Visitors to Riverlight, a new housing development on the south bank of the Thames, are confronted by a rather extraordinary, large artwork in the lobby. It layers towering elm trees, cranes from the docks, industrial waste and six, serrated glass towers lining the river bank. “History in the Making” by Royal College of Art student Frank Robeson, explores how his father, who suffers from Alzheimers, blurs time and space, but it’s also an effective way to process this new area of London.
Nine Elms, an area in Battersea surrounding the historic power station, is four times the size of Canary Wharf’s financial district, and its transformation – along with Elephant & Castle’s – will be the final piece in central London’s regeneration jigsaw. A revamp largely driven by private enterprise, Nine Elms will comprise 18,000 new homes, several schools, a nine-acre park and up to 25,000 new jobs. Estate agent Knight Frank predicts house price values will rise by 140 per cent to around £2,250psqft by 2016 in this little-known part of south west London. Indeed, in the three and a half years since the apartments went on sale, average price per square foot has increased from £800 to £1,500.
Two weeks ago, the first new homeowners and tenants moved into Riverlight, the first building to be completed on the site, only five years after developer St James bought it. Comprising 813 new apartments spread across six jagged, glass towers of diminishing size, the development is certainly attracting the gaze of passersby, not least because of its position directly on the bank of the Thames. Architectural firm Rogers Stirk Harbour & Partners, which has also worked on One Hyde Park and NEO Bankside, has certainly gone for a bold approach, with each tower boasting its own brightly-coloured external joinery and transparent glass lifts.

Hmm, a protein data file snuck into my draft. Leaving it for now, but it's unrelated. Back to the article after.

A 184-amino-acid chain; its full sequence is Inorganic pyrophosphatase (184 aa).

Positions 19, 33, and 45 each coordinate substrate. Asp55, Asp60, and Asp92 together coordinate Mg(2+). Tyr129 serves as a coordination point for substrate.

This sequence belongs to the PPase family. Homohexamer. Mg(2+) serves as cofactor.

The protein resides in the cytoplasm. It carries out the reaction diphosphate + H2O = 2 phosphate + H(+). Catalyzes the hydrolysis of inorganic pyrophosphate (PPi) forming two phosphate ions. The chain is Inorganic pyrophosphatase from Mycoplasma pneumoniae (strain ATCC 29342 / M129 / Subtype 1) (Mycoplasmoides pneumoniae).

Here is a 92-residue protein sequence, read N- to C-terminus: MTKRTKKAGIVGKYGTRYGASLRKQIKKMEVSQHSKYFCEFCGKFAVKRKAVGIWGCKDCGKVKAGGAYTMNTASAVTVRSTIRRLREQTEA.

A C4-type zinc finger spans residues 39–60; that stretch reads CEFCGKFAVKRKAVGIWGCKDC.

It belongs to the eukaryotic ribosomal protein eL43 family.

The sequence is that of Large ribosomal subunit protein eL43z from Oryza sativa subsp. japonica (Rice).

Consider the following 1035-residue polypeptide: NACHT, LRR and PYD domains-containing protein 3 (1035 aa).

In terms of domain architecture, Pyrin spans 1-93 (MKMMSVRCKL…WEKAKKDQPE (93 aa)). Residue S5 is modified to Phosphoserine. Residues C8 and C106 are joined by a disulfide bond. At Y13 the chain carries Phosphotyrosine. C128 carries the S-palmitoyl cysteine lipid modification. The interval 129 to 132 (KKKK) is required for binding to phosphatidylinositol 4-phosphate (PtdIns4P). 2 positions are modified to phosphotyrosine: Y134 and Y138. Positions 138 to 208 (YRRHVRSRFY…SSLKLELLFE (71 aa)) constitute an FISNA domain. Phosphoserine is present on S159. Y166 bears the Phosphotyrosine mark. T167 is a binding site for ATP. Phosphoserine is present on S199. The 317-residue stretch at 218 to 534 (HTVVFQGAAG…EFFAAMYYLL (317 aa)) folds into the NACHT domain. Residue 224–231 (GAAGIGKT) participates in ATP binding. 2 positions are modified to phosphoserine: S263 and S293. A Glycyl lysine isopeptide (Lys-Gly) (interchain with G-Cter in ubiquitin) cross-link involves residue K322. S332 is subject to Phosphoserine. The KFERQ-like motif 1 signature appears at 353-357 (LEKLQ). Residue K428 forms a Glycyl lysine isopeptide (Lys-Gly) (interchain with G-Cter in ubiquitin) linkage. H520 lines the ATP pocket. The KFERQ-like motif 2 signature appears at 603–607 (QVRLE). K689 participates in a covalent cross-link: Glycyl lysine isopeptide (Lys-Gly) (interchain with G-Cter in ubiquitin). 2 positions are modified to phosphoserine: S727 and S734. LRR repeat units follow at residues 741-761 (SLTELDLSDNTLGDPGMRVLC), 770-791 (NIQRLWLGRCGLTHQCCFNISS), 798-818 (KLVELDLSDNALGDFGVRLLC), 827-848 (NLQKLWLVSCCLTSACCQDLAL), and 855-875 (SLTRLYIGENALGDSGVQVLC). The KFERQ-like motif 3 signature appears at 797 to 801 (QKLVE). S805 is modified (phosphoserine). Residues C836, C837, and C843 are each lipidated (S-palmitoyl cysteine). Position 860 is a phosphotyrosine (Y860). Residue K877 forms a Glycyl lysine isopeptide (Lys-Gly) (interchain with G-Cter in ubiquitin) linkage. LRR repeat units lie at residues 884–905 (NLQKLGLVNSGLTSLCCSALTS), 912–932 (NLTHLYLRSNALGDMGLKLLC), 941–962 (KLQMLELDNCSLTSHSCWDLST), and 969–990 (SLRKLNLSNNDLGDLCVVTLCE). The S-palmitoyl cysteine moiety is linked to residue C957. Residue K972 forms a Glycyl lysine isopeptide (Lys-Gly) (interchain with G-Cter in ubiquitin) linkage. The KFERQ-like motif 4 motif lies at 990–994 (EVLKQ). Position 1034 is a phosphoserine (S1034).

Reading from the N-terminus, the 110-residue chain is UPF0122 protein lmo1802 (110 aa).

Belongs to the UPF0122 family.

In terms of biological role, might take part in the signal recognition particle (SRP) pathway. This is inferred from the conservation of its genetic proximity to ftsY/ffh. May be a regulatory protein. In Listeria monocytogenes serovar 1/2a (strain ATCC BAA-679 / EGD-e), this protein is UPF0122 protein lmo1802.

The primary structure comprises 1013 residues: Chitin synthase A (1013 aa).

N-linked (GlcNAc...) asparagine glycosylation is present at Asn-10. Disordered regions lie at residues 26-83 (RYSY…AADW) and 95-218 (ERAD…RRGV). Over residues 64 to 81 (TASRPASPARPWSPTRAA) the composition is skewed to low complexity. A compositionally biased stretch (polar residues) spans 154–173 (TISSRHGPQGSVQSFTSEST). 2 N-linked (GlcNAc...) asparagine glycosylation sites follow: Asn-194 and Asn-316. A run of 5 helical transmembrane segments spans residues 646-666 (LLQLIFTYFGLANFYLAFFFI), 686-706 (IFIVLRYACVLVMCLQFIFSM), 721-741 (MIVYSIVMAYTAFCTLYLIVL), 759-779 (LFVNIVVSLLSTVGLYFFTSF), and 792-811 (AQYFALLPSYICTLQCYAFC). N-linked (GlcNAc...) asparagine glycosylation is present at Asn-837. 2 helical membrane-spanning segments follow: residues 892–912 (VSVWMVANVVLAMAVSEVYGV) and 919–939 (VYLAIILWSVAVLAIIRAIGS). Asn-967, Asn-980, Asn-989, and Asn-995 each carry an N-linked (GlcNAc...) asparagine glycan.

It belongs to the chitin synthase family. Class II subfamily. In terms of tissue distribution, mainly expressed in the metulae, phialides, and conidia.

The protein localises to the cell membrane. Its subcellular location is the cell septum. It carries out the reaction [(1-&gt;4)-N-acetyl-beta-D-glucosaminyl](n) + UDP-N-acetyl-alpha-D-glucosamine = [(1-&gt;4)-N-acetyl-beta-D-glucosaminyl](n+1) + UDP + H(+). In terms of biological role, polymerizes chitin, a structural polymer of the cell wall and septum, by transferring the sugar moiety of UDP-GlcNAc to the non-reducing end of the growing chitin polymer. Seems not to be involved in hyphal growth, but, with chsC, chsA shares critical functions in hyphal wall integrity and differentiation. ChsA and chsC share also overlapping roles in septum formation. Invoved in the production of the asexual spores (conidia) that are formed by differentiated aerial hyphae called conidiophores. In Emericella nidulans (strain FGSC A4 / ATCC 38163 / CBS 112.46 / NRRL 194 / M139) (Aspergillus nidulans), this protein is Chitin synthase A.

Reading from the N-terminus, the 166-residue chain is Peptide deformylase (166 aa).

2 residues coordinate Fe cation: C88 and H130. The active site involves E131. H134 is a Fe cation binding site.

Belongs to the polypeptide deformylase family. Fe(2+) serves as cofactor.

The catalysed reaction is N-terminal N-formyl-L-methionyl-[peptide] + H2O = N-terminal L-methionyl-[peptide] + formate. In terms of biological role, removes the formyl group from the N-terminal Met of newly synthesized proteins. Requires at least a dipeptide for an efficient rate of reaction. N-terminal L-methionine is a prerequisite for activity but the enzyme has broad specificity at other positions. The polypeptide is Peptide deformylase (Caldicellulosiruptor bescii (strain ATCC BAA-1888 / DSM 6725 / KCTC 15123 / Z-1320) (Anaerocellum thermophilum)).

These are to “share the drama of the view”, according to St James chairman Sean Ellis, in case you don’t have a riverside balcony. Still, each of the one, two, three and four bedroom apartments will come with a balcony or garden because the great outdoors is a big part of Riverlight, with over 75 per cent of it devoted to open space.
“We didn’t just want to build dormitories, we wanted to build a place that people from the local community could come to on their days off to have a coffee or enjoy the park.” Art also fills every corner of the “play on your way” landscaped areas with unique sculptures by artists that children are encouraged to climb over. The Royal College of Art has also set up a studio and teaching space on the ground floor of the first completed tower, next to an independent coffee shop, Sea Island Coffee, due to open next month. Supermarket Sainsbury’s, a Young’s pub and a Lebanese restaurant also bought off-plan, which is unusual for corporate commercial investors, such was their confidence in the scheme.
With only four apartments left on sale, Riverlight is due to be sold out long before its completion date in 2017, and well ahead of the expansion of the Northern Line, which will bring two new Tube stations at Nine Elms and Battersea within its vicinity by 2020.
There are four apartments left at Riverlight, starting from £800,000. Call 020 8871 7693 or email firstname.lastname@example.org.